To identify SNPs and genes that may be more likely to experience spatially varying selection we focused on non-synonymous variants. We used a modified Fisher’s exact test to identify separately for each chromosome the outlier non-synonymous SNPs. We found 1070 protein coding genes (S10 Table) having at least one non-synonymous FST outlier SNP (FDR 1e-5 and FST > 0.15), 308 of which are on X chromosome (p < 2.2e-16). Genes carrying outlier nsSNPs are enriched in Gene Ontology categories such as receptor activity (Benjamini corrected p = 3.18e-04) and molecular transducer activity (Benjamini corrected p = 1.59e-04) (S10 Table). The genes having at least one non-synonymous FST outlier SNP in D. melanogaster were enriched in taste receptor activity (p = 2.90e-04) and related biological processes (S10 Table), suggesting that receptor-related genes may experience spatially varying selection in both species. A number of genes harboring outlier nsSNPs were associated with functions such as regulation of transcription, chromatin modification, cell motion, ovarian follicle cell development, and several additional biological processes. We found that 259 of the 1070 genes overlapped with the top 5% 1-kb FST outliers, suggesting that, in agreement with other studies of Drosophila [23,25,33], strongly differentiated SNPs tend to be associated with somewhat larger regions of latitudinal differentiation. Of the 259 genes, 122 are X-linked, further supporting greater geographic differentiation of the X chromosome.

Parallel evolution of protein-coding genes (nsSNP FST outliers)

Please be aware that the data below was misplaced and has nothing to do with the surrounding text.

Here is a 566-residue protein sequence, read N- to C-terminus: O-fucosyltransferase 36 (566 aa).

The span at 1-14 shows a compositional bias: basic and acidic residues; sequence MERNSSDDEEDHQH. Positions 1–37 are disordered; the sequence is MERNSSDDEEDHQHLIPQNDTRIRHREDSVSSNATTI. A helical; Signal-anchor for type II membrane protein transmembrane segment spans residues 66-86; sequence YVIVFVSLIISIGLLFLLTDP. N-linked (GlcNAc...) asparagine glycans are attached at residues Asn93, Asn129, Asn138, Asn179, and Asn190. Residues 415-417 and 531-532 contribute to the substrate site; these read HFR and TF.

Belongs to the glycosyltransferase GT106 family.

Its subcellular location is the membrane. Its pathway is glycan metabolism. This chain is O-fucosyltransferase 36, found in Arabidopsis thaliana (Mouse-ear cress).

To identify genes carrying highly differentiated nsSNPs in both D. hydei and D. melanogaster we focused on the FST outliers identified from the set of “genic” SNPs (Methods) in both species using Fisher’s exact test with midp test correction and estimation of False Discovery Rate (FDR), as described in Svetec et al. 2016 [81]. For both species each chromosome arm was analyzed independently. Among the 9401 one-to-one orthologous genes, 640 D. melanogaster genes [81] and 1031 D. hydei genes harbor at least one non-synonymous SNP FST outlier (FDR 1e-5 and FST > 0.15). Remarkably, we found 110 genes shared between D. hydei and D. melanogaster, which represents a 1.57-fold enrichment (hypergeometric test, p = 6.22e-07) compared to the null hypothesis of independence (Table 4, S11 Table). While these shared genes show no major GO enrichment (unsurprisingly given the relatively small number of genes), a number of shared genes were involved in functions such as sensory perception of smell (scrib, Pino, Or2a, and Ir84a), detection of chemical stimulus (Ir94a, Ir100a, Ir56a, Ir40a, Ir84a, and Ir94c), and sensory perception of taste (Gr58b, Gr22e, and Ir100a). Several transcription factors, including pb, dpy, ush, Brf, and Elp2 also contain non-synonymous SNP FST outliers in both species. Notably, although the D. hydei X chromosome is enriched for genes carrying nsSNP outliers, there is no enrichment of shared outlier genes on the X chromosome (hypergeometric test, p >0.05), probably because there is no over-representation of X-linked genes carrying nsSNP outliers in D. melanogaster. Indeed, shared outliers genes are more likely to be autosomal than X-linked (hypergeometric test, p = 1.76e-08). Using the top 400 genes carrying the most differentiated nsSNPs (ranked by FDR) in each species also leads to an observed excess of shared outlier genes (27 shared genes, hypergeometric test, p = 0.01) (Table 4, S11 Table). While a component of the observed excess of shared genes could be attributable to variation in gene-size or SNP density (larger genes are more likely to harbor more SNPs and thus share outliers just by chance), accounting for this source of variation (Methods) also revealed that the observed number of shared genes harboring outlier nsSNPs was significantly greater than expected (78 expected, 110 observed, 1.41-fold enrichment, p = 0.002). We further investigated outlier gene sharing by considering only the 5004 genes that carry at least one nsSNP in both species; this constitutes the set of genes for which we could have, in principle, observed shared outlier genes given the constraints of our data. Of these genes, 513 and 892 carried an outlier nsSNP in D. melanogaster and D. hydei, respectively. As was the case in the aforementioned analysis on all genes, the same 110 genes were shared, and the probability that the sharing is due to chance is similar (Table 4, hypergeometric test, p = 0.015). This excess of gene sharing was preserved after accounting for variation in SNP numbers across genes (p = 0.014). These results suggest that despite their long divergence time, distinct biology, and disparate biogeography, that there is a moderate predictability to the patterns of latitudinal differentiation in these two species, at least for genes/protein polymorphisms.